In the last number of the Scientific American, we congratulated our readers upon fthe selection, by President Grant, of Alexander T. Stewart, of this city, to take charge of the Treasury Department. The appointment was unanimously confirmed by the Senate, but the discovery of a law made in 1789, which prevents an importer from holding the office of Secretary of the Treasury, operated to compel Mr. Stewart either to retire from business or to resign. Previous to sending in his resignation, Mr. Stewart signed an agreement to make over the entire profits of his business to trustees, to be applied by them to charitable uses; but this did not meet tha legal objection. It is estimated that had this noble proposition been carried into effect, upward of six millions of dollars could have been distributed to charitable purposes within the next four years. The appointment of Mr. Stewart inspired general confidence in business circles; gold went down and Government securities went up; but the law was in the way, and it was deemed unwise to repeal or modify it to meet an -individual case. Mr. Stewart is about to carry into effect, in this city, his long contemplated project of erecting a home for the working women of this city, and hundreds of men are now employed in digging for the foundations on Fourth avenue, between Thirty-second and Thirty-third streets, and opposite the Harlem tunnel. The plot of ground contains twenty-two city lots, and cost $220,000, upon which Mr. Stewart proposes to erect an iron fire-proof building 198 X 205 feet, at a cost of $2,000,000. This is to be the working women's hotel, where sewing girls, female clerks, hard-working women of every trade, are to be provided with board and room for the smallest possible sum, and the house is to be managed in the best manner. The ground floor is to be let out for stores, the proceeds to be applied to the building of other similar institutions. The edifice will not be completed in less than two years. It is understood that Mr. Stewart also proposes to put up, in time, a working men's hotel on the same plan.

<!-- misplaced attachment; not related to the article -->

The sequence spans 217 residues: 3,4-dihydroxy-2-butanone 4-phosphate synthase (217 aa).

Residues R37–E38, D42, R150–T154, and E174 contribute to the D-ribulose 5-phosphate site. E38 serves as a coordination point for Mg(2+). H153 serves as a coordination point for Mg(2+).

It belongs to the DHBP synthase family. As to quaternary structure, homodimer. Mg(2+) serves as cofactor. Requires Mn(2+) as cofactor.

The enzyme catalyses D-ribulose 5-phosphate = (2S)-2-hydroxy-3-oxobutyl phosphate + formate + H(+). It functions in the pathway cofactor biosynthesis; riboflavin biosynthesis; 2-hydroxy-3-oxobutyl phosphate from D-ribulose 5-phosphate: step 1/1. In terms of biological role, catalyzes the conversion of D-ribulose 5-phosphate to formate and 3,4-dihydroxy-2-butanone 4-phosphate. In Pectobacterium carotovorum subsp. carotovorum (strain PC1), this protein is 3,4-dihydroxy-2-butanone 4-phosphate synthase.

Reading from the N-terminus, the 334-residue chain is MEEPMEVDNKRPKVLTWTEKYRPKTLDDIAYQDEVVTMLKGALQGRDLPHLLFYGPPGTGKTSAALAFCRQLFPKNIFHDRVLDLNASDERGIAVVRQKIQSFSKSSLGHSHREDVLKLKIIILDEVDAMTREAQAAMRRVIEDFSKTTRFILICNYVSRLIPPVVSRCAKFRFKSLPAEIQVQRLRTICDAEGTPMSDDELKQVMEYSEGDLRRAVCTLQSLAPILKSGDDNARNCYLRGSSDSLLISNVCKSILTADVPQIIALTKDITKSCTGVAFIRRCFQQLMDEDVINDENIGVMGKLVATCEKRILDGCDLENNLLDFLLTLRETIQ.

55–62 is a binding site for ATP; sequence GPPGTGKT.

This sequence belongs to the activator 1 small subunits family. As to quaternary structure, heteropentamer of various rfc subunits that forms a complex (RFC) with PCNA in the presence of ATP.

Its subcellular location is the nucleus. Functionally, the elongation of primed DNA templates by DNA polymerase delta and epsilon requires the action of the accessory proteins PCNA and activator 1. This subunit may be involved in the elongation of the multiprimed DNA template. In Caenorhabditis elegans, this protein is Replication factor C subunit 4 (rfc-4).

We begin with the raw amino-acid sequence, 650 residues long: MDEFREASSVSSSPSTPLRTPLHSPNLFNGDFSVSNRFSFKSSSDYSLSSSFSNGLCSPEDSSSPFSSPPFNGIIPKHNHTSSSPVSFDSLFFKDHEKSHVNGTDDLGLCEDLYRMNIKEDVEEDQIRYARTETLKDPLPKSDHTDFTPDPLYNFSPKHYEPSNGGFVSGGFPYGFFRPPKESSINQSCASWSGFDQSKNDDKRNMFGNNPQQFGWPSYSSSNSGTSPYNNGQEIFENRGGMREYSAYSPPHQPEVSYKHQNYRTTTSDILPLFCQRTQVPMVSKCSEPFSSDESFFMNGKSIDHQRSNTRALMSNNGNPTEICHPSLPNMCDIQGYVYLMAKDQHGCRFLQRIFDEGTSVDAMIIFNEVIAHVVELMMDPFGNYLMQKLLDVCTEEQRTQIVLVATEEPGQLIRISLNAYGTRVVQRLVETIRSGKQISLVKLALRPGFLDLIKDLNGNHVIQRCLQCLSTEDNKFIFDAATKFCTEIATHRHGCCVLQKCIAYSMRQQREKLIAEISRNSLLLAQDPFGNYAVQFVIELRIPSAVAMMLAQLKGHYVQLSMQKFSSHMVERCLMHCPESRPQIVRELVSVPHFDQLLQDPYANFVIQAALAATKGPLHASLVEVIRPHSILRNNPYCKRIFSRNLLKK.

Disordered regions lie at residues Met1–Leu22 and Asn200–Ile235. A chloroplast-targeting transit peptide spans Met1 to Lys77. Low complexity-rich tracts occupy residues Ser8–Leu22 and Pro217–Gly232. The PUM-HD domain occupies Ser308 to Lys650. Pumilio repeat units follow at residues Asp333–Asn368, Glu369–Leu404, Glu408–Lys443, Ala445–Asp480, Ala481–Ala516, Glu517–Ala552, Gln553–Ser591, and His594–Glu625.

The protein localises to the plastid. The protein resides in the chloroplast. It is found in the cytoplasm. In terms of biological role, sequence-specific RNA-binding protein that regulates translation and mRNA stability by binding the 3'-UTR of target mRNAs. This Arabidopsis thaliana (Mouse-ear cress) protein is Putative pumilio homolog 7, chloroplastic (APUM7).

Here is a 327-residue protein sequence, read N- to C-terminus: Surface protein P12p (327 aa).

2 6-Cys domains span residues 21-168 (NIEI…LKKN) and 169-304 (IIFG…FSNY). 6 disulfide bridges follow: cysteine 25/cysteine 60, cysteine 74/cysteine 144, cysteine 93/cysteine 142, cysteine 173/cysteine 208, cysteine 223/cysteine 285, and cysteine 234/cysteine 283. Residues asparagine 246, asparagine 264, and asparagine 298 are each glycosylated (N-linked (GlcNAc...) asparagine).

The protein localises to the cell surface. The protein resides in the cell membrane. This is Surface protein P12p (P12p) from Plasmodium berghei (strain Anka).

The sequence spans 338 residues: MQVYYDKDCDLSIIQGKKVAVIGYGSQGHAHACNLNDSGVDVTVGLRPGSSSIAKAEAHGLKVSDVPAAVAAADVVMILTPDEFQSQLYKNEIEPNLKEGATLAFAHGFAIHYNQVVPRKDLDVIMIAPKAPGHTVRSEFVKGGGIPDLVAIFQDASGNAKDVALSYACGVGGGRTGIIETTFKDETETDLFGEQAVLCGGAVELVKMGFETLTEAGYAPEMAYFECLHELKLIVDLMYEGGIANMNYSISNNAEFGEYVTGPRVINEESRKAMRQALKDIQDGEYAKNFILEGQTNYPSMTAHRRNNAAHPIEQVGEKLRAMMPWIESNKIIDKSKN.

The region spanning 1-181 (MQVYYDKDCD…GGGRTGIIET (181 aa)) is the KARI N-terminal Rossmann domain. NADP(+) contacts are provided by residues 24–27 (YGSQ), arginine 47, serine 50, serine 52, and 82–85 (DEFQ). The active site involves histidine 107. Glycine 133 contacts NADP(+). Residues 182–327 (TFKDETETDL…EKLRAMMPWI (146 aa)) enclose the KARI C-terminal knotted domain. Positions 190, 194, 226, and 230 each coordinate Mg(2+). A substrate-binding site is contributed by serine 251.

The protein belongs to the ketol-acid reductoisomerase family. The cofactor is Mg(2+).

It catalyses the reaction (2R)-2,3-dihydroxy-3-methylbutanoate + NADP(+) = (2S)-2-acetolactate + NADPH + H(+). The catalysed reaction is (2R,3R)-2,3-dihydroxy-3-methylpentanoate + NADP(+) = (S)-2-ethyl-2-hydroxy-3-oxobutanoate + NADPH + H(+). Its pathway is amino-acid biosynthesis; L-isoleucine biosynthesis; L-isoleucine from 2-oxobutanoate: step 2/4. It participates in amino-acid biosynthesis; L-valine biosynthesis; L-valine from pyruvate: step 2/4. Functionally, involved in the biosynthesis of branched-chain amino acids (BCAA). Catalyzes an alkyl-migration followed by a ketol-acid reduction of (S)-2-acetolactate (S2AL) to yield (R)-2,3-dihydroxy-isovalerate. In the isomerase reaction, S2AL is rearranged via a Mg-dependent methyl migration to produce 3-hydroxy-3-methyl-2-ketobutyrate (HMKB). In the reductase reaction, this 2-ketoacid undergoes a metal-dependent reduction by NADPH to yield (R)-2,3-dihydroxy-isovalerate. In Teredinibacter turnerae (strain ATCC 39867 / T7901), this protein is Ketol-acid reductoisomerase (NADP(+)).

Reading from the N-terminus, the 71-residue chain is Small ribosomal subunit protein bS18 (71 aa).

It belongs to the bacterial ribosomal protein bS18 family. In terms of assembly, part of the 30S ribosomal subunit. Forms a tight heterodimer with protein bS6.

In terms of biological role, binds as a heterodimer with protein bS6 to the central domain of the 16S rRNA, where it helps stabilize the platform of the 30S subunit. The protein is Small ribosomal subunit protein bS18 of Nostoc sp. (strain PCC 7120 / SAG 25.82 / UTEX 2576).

This article was originally published with the title "Alexander T. Stewart—A Noble Charity"